I’ll keep coming back if the content’s good and Metcalf’s Law starts to operate (the former seems a precondition of the latter). But I am getting sick of companies and publishers trying to “cash in” on blogs and Web 2.0. Smacks of desperation. (And I’m not counting Fast Company here, for the moment.) We already have distributed networks of like-minded readerships, organized by tags, searchable by Google, and aggregateable in our RSS readers–for free.

    For-profit aggregators of blogs and other content (like FastCompany an the new http://provideocoalition.com) really need to add value. (Don’t get me wrong, I’m all for value-adding for-profit aggregators: I consider the paper version of the International Herald Tribune one of them…)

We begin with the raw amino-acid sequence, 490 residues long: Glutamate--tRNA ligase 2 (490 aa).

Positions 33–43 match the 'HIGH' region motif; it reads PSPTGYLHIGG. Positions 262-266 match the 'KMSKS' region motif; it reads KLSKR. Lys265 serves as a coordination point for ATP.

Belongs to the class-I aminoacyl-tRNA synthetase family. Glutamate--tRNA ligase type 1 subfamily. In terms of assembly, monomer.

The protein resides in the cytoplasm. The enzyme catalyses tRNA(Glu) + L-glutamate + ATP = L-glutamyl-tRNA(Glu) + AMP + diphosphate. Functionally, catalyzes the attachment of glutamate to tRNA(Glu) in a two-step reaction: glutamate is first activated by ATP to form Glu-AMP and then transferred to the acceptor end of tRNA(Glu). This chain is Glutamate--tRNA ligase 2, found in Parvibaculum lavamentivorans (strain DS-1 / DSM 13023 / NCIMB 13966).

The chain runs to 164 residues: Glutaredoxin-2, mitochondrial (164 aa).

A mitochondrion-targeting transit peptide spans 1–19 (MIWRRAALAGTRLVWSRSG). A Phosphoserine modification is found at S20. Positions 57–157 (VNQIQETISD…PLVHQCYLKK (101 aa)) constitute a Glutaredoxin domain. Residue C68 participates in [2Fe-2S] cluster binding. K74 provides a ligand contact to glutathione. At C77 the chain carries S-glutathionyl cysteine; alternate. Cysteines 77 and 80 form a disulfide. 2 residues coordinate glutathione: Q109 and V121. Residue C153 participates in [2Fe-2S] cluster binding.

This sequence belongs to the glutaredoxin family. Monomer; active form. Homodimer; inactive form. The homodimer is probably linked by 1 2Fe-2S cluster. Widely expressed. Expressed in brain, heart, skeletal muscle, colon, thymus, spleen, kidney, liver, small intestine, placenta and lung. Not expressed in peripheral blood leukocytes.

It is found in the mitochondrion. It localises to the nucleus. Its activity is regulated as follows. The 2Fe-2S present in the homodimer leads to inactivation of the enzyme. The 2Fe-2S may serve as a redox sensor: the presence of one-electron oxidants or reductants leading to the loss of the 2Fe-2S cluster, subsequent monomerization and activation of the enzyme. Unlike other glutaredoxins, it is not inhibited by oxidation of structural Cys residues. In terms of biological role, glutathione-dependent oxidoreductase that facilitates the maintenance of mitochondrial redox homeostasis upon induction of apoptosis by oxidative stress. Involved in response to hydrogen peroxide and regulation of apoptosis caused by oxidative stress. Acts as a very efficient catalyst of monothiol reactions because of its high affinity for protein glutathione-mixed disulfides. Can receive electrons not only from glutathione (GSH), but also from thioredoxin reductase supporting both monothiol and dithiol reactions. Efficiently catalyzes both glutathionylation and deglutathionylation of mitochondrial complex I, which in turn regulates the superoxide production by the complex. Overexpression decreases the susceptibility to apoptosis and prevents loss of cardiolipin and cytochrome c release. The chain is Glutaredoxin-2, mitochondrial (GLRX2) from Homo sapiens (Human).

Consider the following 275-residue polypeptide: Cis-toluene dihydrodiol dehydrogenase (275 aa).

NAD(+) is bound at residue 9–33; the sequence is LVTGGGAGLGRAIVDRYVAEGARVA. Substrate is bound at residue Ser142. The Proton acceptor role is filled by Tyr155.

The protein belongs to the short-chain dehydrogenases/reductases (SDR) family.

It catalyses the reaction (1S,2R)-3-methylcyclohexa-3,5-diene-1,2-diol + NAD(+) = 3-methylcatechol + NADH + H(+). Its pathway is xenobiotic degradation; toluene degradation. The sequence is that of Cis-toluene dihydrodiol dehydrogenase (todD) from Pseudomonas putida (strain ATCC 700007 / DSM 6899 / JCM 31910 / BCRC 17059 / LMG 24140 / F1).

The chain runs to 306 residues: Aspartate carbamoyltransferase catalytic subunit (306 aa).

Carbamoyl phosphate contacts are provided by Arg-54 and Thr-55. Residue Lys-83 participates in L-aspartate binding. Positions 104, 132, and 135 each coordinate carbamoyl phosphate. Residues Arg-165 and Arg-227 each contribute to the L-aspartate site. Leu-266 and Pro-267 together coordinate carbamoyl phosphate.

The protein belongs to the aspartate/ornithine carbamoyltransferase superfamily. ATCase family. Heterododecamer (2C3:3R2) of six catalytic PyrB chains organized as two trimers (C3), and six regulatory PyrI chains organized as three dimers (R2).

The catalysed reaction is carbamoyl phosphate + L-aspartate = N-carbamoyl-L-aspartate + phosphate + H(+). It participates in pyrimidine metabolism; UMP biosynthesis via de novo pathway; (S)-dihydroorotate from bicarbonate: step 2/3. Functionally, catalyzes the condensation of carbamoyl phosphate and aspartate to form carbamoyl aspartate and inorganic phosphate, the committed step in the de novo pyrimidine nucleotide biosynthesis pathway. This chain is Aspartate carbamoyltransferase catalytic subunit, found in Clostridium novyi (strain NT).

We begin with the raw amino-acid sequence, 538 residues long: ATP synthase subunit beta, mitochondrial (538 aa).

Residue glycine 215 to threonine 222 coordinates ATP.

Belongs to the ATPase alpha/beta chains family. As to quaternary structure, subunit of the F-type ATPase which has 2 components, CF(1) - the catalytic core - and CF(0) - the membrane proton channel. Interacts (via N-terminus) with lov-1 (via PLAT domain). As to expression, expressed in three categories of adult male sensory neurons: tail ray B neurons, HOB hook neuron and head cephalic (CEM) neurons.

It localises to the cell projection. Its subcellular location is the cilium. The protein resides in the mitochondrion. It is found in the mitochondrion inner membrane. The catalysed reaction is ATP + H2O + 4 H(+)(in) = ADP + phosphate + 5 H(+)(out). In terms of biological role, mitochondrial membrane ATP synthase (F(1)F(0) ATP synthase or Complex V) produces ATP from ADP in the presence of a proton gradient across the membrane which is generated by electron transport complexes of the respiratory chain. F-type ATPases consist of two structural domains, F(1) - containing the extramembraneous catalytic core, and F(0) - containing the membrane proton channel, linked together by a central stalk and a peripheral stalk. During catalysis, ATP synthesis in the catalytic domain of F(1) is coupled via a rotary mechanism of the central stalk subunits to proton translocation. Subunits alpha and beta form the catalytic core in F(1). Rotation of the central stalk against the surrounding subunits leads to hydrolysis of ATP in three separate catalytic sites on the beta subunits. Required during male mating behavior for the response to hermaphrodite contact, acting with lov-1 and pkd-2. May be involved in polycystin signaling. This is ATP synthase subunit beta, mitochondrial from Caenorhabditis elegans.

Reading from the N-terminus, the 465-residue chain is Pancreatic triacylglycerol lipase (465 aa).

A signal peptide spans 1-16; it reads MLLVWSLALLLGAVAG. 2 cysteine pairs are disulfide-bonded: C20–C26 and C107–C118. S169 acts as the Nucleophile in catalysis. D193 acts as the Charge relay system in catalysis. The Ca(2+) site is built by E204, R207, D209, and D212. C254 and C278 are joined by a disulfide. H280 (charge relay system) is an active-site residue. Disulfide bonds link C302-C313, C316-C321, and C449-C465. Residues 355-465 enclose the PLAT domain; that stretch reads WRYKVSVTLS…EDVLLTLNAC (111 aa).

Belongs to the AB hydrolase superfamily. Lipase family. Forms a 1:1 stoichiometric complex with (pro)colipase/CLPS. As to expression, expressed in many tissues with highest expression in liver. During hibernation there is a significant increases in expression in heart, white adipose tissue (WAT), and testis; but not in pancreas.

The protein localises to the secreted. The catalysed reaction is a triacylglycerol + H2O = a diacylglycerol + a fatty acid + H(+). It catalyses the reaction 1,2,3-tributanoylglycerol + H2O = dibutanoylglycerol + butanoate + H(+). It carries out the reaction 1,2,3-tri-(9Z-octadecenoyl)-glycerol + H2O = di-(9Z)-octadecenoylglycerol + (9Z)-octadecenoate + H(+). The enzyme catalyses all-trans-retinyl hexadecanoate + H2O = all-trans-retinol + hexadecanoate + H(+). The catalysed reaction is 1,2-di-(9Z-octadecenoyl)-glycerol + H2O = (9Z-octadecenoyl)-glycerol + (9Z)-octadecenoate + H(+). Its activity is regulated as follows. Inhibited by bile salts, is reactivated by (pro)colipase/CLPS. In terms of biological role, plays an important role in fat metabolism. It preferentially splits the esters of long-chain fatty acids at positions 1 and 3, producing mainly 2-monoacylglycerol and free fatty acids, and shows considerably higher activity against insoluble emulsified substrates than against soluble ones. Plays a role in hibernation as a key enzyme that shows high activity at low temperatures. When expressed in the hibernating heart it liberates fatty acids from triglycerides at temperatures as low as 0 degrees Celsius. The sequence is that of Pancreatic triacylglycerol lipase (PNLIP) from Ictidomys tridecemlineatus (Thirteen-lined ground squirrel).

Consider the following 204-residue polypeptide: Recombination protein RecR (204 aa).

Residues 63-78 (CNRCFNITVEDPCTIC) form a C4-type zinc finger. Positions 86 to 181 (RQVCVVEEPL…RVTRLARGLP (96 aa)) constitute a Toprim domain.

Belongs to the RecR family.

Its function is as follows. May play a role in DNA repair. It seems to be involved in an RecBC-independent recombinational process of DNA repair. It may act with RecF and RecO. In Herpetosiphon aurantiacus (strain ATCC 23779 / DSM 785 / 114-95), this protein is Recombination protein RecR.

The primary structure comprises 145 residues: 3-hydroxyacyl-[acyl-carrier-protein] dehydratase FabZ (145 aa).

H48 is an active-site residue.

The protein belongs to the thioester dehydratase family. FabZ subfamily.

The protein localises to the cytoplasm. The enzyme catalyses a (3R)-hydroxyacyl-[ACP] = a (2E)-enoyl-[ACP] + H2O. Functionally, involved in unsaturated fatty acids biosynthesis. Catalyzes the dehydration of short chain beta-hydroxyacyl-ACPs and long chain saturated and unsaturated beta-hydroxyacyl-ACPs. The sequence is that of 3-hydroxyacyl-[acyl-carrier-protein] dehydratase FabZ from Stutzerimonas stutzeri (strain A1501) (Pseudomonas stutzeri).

24. Sounds like an interesting experiment–and I’m joining, mainly because you’re on it, Robert, and sound excited about it.

    One part that does not make a lot of sense to me: Fast Company encourages you to start your own blog on their site. But most of the people with the most interesting ideas *already have their own blogs*. And why would a key influencer whose just starting a blog choose to affiliate with Fast Company to help them make a profit (rather than run an independent free blog, for which it will take more time for the accretion of readers, but will maintain your editorial independence)? Am I missing something?

    Also, browsing members by Topic, Region or Industry does not work (which seems a little shabby, for a site that’s touting it’s technological prowess: cutting edge Drupal maybe, but missed basic QA…)